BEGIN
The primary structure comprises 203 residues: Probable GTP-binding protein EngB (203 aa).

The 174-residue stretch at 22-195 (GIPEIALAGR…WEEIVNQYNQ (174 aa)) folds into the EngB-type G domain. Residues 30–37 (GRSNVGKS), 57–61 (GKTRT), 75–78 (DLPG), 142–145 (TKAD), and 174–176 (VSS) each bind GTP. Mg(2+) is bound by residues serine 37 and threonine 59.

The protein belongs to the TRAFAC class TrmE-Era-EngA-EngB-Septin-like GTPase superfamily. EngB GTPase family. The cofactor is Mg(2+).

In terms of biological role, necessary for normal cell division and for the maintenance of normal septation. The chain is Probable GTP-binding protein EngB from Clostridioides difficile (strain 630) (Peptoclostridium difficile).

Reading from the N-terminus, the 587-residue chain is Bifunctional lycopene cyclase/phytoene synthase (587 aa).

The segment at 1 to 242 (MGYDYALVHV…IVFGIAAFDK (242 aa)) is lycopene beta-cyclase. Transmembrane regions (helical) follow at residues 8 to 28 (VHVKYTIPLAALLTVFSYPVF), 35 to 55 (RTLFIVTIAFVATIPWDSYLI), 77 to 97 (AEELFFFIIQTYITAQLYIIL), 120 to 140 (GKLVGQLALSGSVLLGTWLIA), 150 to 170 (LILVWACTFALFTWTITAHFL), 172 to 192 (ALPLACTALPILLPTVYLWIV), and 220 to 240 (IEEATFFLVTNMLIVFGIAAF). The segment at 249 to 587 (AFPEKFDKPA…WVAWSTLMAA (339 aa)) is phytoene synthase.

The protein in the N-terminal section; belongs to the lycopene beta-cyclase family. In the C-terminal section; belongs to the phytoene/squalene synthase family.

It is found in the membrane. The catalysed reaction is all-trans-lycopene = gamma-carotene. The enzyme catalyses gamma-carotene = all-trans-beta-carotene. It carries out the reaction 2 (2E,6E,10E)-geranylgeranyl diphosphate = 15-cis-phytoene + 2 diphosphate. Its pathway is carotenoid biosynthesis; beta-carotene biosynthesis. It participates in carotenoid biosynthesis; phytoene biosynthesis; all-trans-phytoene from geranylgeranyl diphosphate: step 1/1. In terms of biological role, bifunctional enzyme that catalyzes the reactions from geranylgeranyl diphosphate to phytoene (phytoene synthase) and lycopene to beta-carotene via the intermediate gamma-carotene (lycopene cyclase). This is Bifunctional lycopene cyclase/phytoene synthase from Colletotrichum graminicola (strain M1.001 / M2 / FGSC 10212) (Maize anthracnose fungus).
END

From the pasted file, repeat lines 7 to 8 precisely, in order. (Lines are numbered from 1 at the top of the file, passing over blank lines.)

The protein in the N-terminal section; belongs to the lycopene beta-cyclase family. In the C-terminal section; belongs to the phytoene/squalene synthase family.

It is found in the membrane. The catalysed reaction is all-trans-lycopene = gamma-carotene. The enzyme catalyses gamma-carotene = all-trans-beta-carotene. It carries out the reaction 2 (2E,6E,10E)-geranylgeranyl diphosphate = 15-cis-phytoene + 2 diphosphate. Its pathway is carotenoid biosynthesis; beta-carotene biosynthesis. It participates in carotenoid biosynthesis; phytoene biosynthesis; all-trans-phytoene from geranylgeranyl diphosphate: step 1/1. In terms of biological role, bifunctional enzyme that catalyzes the reactions from geranylgeranyl diphosphate to phytoene (phytoene synthase) and lycopene to beta-carotene via the intermediate gamma-carotene (lycopene cyclase). This is Bifunctional lycopene cyclase/phytoene synthase from Colletotrichum graminicola (strain M1.001 / M2 / FGSC 10212) (Maize anthracnose fungus).